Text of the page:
So far, we have seen how a component displays itself and how a component can invoke another one. This component invocation has behaved like a modal interface in which you can interact only with one dialog at a time. Now, we will demonstrate the real power of Seaside: creating an application by simply plugging together components which may have been independently developed. How do we get several components to display on the same page? By simply having a component identify its subcomponents. This is done by implementing the
Suppose that we would like to add an item to our list. Normally a web application developer would use a single form which would be used both to edit and to add a todo item, but for demonstration purposes we take a different approach. We would like to display the editor below the list. That is, we want to embed a
ToDoItemView in a
ToDoListView. Our solution is to allow the user to add an item by pressing a button which will display an editor for the new item, as seen in Figure 105.
We begin by adding an instance variable named
editor to the
ToDoListView class as follows:
WAComponent subclass: #ToDoListView
Then, we define the method
children that returns an array containing all the subcomponents of our component. This array contains just the element
editor since list items are rendered by the list component itself. Note that Seaside automatically ignores component children that are nil, so we don’t have to worry if it is not initialized.
^ Array with: editor
renderContentOn: to add an Add button and to trigger the add action. Note that when the value of the instance variable
editor is nil the rendering does not show anything.
html heading: self model title.
html form: [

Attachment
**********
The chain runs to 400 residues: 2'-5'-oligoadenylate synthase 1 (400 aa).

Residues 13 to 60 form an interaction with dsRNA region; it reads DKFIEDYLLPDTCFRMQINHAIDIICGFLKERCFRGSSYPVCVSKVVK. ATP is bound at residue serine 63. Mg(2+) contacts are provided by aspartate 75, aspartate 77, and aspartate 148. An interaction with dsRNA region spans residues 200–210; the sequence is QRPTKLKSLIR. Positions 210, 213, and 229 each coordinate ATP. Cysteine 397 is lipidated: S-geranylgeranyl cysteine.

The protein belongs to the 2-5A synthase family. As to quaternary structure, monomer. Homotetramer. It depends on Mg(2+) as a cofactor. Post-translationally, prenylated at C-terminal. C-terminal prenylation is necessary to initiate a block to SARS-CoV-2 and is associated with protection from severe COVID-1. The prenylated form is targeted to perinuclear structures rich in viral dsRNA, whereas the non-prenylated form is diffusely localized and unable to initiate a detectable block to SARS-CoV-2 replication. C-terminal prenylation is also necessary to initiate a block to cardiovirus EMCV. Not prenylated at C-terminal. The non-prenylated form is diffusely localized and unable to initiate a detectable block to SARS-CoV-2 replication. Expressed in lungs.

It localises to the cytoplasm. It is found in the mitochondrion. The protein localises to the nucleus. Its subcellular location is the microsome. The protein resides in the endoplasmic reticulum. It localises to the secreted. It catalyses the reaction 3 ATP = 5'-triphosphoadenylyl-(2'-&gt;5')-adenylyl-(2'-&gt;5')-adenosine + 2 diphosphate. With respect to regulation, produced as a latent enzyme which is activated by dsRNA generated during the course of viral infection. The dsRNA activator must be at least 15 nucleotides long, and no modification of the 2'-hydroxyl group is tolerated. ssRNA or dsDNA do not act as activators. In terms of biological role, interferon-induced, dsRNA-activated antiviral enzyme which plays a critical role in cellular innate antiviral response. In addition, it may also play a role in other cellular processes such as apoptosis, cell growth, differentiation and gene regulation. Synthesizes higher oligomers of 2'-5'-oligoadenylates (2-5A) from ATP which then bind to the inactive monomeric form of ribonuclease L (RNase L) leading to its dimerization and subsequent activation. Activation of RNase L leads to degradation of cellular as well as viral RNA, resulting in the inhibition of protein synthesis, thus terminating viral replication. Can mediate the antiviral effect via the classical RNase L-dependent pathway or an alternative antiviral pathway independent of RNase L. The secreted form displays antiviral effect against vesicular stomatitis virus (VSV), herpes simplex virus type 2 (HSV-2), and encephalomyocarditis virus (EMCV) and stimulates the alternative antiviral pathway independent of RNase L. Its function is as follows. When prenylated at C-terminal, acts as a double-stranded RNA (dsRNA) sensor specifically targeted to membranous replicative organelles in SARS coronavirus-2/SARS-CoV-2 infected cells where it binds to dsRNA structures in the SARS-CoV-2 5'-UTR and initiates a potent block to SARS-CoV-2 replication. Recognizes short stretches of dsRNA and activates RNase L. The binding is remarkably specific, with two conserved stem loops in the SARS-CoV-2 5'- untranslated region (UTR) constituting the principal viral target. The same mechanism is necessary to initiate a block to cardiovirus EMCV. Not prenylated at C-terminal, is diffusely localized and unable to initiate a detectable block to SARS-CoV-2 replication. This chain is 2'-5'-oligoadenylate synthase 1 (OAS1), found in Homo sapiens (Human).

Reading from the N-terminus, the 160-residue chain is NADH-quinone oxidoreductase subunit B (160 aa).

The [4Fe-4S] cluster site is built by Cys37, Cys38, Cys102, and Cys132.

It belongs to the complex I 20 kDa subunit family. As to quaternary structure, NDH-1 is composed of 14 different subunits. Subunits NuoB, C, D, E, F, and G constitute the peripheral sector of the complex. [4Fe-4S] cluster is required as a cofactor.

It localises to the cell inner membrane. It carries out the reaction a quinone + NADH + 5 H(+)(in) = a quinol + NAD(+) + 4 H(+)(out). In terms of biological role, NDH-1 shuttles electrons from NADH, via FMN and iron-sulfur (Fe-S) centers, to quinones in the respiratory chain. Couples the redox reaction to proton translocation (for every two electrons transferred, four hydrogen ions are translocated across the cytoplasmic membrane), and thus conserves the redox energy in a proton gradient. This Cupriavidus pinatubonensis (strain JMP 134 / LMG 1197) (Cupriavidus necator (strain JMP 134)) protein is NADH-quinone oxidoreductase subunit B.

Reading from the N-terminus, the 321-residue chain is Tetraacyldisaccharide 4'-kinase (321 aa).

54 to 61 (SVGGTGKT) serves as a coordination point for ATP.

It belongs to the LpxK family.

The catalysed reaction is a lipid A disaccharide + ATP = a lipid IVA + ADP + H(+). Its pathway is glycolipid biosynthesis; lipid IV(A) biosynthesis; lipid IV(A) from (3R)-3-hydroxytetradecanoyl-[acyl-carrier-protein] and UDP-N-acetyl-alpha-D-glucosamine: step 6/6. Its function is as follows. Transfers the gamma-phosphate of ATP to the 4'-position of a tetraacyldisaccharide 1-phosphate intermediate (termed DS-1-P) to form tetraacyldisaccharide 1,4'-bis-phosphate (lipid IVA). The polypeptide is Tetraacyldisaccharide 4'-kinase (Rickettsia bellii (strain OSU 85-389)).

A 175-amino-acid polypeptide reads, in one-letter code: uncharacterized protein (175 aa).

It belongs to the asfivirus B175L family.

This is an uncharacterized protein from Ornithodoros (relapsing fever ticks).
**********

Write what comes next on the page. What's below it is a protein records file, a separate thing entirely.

html unorderedList: [ self renderItemsOn: html ].
callback: [ self add ];
text: 'Add' ].
html render: editor
addto add a new component. It first creates an instance of
ToDoItemViewwhose model is a newly created todo item.
editor := ToDoItemView new model: ToDoItem new
answer: messages. How do we update the todo list model? Suppose the user cancels the editing. How do we handle that situation? We need a way to know when a subcomponent executed the method. You can get notified of
answer: execution by using the method
onAnswer: involves attaching a handler from the parent once the child component is instantiated. The method
onAnswer: requires a block whose argument represents the object that got answered (
parent onAnswer: [ :object | ... ]).
onAnswer: block will be executed with the answered object as its argument. Since the editor will return
nil when the user cancels editing, we need to check the value passed in. We modify the
add method as follows:
editor := ToDoItemView new model: ToDoItem new.
editor onAnswer: [ :value |
ifFalse: [ self model add: value ].
editor := nil ]
If you get the error "Children not found while processing callbacks", check that the
children method returns all the direct subcomponents. The halos are another good tool for understanding the nesting and structure of components. We suggest you turn on the halos while developing your applications, as seen in Figure 107.